Quality education begins at home: read Jenny Hobbs’s advice on fixing South Africa’s literacy crisis
The literacy crisis among South Africa’s youth is worse than expected. It was recently announced that eight out of 10 grade four pupils still cannot ‘read at appropriate level’. Dr Nic Spaull of Sellenbosch University is quoted saying that an inability to read properly means ‘many pupils never get a firm grasp on the first rung of the academic ladder and fall further and further behind.’
Co-creator and former managing director of the Franschhoek Literary Festival (and author!), Jenny Hobbs, composed the following piece on the necessity of nurturing a love of reading among children, including helpful tips on encouraging a reading culture in South Africa:
Here’s the important thing about quality education: it starts with you, parents and caregivers, from the time babies are born. Talking and singing to them, giving them words and songs and stories, is the best way to ensure that they learn to talk and read confidently. These are the building blocks of education and success in life.
• Parents, gogos, caregivers and child minders: talk and sing often to babies and toddlers, passing on the magic of spoken words and singing.
• Speak from the beginning in your mother tongues, adding words and songs from other languages (especially English) as they grow. Languages are easily picked up by small kids and you will be giving them invaluable free skills.
• As soon as they can sit on your lap, tell them stories and read to them from books, magazines or catalogues, letting them turn the pages – however clumsily! – to discover the excitements on the next page.
• Encourage them to talk, chat and tell their own stories. Teach them the songs you sang and the games you played, family history and traditions. Children who own many words talk easily with friends and adults.
• Take them as young as you can to libraries to enjoy exciting, different books and choose some to bring home. Municipal and community libraries are free, and librarians are always ready to help with advice.
• Give children books as presents. Ask at the library for the late, great Chris van Wyk’s Ouma Ruby’s Secret, which tells the story of how his loving grandma bought him books in second-hand shops, always asking him to choose and then read them out loud to her. He only realised when he grew older that she couldn’t read – like so many elders who were denied education.
• Seeing parents read newspapers and books is inspiring for children. Keep books in your home and make reading a cool thing to do.
• All reading is good reading. Look for book sales and street vendors selling comics and well-priced picture and story books. Visit a library to access the online South African book sites for children and teens.
• Enrol children as soon as possible in early learning centres to expose them to new skills and the first formal steps to reading.
• Fight harder and more fiercely for schools with libraries that actively promote reading and a culture of independent learning.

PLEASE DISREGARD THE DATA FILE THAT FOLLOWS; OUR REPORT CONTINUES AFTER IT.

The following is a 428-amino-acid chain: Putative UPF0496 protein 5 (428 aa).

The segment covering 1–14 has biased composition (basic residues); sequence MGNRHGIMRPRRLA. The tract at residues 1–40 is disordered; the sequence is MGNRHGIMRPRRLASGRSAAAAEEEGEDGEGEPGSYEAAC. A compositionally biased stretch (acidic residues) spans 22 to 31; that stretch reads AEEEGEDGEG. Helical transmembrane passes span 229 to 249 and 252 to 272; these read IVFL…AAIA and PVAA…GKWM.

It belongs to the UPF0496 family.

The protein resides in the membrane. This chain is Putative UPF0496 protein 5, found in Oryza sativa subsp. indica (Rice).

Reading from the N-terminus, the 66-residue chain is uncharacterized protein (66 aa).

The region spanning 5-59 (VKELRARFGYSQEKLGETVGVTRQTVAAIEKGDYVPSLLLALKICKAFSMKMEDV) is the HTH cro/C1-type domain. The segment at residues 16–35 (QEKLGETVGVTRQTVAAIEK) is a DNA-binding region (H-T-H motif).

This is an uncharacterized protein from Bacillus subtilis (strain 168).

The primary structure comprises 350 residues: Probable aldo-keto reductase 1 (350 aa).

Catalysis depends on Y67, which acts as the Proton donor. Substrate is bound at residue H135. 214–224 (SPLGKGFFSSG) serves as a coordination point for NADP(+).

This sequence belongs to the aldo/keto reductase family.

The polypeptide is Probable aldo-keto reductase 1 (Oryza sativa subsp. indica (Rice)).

Note: The government mandates weekly library lessons in schools which all receive library allocations, but random bookshelves are not enough. Libraries need assistants to help readers and control the books. For more information, see the downloadable school library booklet at http://www.flf.co.za/schools/.
• Link older children and teens with the FunDza Literacy Trust for daily reading on their cellphones.
• Readers should recommend books they’ve enjoyed and circulate personal libraries in their communities. Record who has borrowed each book by taking a cellphone photo with them holding it.
Surely it’s time for VAT on books to be abolished – it’s a tax on learning!
Online sites for South African children’s & young adult books:
Book Dash: http://bookdash.org/
Children’s Book Network: www.childrensbook.co.za
Quotes about reading to live by:
It is my wish that the voice of the storyteller will never die in Africa, that all children in the world may experience the wonder of books, and that they will never lose the capacity to enlarge their earthly dwelling place with the magic of stories. – Nelson Mandela
The key to a healthy society is a thriving community of storytellers. Stories are what really make us human. – Franco Sacchi
Reading books at home is an important part of the early development of children during which they confront in a pleasurable activity those human passions of love and hate, of ambition and desire, of change and hope. – Jonathan Jansen
If we want to break down barriers between ourselves across race, linguistic and cultural lines, we must promote reading. Fiction forces you to live in other people’s worlds. It develops our empathetic capacities … it can and does help to build bridges. Reading will help us to humanise each other. In a time of violence, we must spread the word about the power of books to make South African life a little easier. – Eusebius McKaiser
A book can change your life. You can read yourself out of poverty. – Annari van der Merwe
Books not only change the mind, they can change the course of society. – Jonathan Jansen
You don’t have to burn books to destroy a culture – just get people to stop reading them. – Ray Bradbury
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